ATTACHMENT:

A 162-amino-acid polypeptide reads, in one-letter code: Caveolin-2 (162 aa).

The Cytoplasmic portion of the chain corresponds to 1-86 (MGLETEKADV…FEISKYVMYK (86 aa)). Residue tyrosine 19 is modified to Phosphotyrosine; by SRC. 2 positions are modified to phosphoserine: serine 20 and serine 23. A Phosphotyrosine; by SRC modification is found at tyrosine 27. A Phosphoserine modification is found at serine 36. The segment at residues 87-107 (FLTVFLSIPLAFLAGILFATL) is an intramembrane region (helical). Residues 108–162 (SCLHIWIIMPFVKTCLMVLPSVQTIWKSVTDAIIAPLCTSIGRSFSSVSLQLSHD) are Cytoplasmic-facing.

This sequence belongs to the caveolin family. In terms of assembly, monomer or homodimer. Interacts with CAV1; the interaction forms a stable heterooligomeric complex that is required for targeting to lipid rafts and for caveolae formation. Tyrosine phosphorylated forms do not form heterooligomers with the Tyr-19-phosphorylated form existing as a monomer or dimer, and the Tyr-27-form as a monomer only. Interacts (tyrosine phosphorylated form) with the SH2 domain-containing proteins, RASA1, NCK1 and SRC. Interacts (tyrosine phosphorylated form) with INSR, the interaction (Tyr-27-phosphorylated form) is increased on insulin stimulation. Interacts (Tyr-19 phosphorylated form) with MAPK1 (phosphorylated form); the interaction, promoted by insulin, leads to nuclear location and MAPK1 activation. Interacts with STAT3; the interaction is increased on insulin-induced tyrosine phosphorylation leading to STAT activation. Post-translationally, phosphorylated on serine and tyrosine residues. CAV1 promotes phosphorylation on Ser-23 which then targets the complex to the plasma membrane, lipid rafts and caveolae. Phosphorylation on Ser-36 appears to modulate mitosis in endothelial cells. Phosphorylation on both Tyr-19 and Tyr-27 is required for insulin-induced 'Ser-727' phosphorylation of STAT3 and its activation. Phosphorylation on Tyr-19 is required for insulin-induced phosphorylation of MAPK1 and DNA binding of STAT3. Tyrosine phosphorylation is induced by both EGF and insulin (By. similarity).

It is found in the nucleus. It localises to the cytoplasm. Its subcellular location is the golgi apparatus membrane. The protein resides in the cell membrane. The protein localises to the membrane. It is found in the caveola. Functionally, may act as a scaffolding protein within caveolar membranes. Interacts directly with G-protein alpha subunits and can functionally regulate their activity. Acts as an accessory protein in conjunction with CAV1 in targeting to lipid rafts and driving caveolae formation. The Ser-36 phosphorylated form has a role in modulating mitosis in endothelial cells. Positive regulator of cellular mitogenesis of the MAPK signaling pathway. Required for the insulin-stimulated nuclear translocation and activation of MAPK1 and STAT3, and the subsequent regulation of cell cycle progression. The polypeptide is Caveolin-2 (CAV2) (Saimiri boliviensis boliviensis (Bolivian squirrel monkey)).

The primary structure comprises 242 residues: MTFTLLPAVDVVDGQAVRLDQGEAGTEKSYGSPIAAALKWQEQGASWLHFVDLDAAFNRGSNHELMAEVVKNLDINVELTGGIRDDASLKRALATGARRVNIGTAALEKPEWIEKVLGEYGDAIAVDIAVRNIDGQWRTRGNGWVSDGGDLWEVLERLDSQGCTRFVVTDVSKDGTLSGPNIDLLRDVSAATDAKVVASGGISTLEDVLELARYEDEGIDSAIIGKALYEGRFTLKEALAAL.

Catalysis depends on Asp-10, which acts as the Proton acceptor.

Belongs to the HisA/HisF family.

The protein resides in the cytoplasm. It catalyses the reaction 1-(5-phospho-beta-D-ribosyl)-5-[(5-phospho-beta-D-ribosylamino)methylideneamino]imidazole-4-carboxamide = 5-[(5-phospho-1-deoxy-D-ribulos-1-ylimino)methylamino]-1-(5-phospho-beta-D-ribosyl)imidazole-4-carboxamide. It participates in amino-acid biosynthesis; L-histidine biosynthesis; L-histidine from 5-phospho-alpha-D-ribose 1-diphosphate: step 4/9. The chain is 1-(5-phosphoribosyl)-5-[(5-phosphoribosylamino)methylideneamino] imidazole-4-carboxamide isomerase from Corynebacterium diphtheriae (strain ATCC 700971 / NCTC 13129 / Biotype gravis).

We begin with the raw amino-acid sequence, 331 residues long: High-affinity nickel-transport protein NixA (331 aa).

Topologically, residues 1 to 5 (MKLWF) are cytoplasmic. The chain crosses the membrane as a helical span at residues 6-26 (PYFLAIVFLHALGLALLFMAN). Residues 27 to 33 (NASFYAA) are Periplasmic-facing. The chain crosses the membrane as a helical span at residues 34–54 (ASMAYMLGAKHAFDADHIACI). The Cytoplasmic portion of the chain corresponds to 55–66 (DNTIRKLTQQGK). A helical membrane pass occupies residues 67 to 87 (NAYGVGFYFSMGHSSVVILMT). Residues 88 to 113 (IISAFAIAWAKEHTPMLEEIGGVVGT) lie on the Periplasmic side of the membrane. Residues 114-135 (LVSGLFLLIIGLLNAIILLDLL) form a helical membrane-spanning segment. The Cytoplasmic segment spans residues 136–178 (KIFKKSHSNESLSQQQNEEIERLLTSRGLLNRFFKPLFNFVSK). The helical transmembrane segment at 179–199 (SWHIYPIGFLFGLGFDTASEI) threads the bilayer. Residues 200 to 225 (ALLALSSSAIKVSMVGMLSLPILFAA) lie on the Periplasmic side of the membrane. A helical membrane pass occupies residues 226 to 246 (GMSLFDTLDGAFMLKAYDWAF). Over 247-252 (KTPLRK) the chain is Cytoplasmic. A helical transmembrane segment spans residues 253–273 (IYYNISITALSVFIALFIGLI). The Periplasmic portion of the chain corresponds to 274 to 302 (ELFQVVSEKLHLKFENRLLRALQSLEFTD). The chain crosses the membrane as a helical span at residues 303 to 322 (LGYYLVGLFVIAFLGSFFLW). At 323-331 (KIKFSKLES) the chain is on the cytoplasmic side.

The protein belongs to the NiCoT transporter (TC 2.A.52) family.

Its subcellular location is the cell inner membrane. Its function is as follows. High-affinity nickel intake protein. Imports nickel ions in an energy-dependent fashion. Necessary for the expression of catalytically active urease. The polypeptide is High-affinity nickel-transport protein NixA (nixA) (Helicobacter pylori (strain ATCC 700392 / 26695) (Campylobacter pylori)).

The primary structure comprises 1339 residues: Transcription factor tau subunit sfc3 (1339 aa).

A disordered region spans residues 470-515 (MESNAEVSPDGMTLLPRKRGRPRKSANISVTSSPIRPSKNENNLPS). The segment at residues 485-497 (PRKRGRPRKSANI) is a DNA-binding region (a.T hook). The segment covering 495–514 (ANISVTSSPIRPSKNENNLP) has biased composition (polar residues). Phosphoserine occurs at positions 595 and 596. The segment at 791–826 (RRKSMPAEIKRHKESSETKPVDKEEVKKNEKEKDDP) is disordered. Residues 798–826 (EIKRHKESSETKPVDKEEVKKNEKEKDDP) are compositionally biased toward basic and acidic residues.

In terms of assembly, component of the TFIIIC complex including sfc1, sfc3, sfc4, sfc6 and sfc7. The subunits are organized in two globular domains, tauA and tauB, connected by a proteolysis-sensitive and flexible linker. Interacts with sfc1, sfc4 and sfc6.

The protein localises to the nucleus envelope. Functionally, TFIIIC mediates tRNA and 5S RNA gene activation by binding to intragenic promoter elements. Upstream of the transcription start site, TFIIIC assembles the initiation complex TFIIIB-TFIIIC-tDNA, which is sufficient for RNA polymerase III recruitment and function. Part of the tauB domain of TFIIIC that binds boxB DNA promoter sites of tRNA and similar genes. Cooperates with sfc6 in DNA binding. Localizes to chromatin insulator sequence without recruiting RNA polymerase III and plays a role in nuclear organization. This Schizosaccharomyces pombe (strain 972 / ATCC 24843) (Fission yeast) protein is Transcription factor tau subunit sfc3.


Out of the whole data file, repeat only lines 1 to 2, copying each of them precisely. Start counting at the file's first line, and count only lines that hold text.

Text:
A 162-amino-acid polypeptide reads, in one-letter code: Caveolin-2 (162 aa).

The Cytoplasmic portion of the chain corresponds to 1-86 (MGLETEKADV…FEISKYVMYK (86 aa)). Residue tyrosine 19 is modified to Phosphotyrosine; by SRC. 2 positions are modified to phosphoserine: serine 20 and serine 23. A Phosphotyrosine; by SRC modification is found at tyrosine 27. A Phosphoserine modification is found at serine 36. The segment at residues 87-107 (FLTVFLSIPLAFLAGILFATL) is an intramembrane region (helical). Residues 108–162 (SCLHIWIIMPFVKTCLMVLPSVQTIWKSVTDAIIAPLCTSIGRSFSSVSLQLSHD) are Cytoplasmic-facing.